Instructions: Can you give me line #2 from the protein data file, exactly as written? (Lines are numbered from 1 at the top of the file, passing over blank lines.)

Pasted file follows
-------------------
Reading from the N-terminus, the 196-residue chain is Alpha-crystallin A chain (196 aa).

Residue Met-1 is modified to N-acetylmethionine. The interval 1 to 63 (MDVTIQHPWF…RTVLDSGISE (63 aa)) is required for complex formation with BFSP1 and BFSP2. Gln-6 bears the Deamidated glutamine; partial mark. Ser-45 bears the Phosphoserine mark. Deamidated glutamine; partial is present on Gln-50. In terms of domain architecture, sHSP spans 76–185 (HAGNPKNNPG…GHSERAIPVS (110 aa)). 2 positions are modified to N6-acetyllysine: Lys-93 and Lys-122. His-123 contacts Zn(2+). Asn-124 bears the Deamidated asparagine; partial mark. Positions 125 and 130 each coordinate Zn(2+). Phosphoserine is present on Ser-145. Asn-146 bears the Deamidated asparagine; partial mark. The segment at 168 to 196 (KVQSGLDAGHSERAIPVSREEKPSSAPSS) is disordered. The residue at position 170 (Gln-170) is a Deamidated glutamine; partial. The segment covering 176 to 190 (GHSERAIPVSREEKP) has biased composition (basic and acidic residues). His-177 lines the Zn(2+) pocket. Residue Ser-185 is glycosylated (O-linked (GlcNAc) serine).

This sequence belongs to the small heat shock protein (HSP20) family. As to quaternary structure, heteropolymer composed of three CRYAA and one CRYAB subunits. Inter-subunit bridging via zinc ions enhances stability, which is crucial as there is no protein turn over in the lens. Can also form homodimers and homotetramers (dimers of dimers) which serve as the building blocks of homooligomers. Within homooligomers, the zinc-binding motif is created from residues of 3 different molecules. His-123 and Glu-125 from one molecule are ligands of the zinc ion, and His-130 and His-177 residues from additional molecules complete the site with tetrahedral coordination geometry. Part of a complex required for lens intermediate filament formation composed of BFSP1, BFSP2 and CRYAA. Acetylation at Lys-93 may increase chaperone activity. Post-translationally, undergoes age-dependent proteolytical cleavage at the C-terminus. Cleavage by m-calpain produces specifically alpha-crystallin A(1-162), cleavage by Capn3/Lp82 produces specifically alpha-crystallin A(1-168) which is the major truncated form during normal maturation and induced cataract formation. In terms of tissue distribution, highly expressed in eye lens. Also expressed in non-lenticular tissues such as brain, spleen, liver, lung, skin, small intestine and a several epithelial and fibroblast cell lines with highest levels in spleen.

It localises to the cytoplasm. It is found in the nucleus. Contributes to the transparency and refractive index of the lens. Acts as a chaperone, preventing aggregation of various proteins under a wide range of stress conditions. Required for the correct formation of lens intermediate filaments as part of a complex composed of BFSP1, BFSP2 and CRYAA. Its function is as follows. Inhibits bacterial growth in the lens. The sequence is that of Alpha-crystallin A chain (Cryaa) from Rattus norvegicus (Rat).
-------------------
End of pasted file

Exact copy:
Residue Met-1 is modified to N-acetylmethionine. The interval 1 to 63 (MDVTIQHPWF…RTVLDSGISE (63 aa)) is required for complex formation with BFSP1 and BFSP2. Gln-6 bears the Deamidated glutamine; partial mark. Ser-45 bears the Phosphoserine mark. Deamidated glutamine; partial is present on Gln-50. In terms of domain architecture, sHSP spans 76–185 (HAGNPKNNPG…GHSERAIPVS (110 aa)). 2 positions are modified to N6-acetyllysine: Lys-93 and Lys-122. His-123 contacts Zn(2+). Asn-124 bears the Deamidated asparagine; partial mark. Positions 125 and 130 each coordinate Zn(2+). Phosphoserine is present on Ser-145. Asn-146 bears the Deamidated asparagine; partial mark. The segment at 168 to 196 (KVQSGLDAGHSERAIPVSREEKPSSAPSS) is disordered. The residue at position 170 (Gln-170) is a Deamidated glutamine; partial. The segment covering 176 to 190 (GHSERAIPVSREEKP) has biased composition (basic and acidic residues). His-177 lines the Zn(2+) pocket. Residue Ser-185 is glycosylated (O-linked (GlcNAc) serine).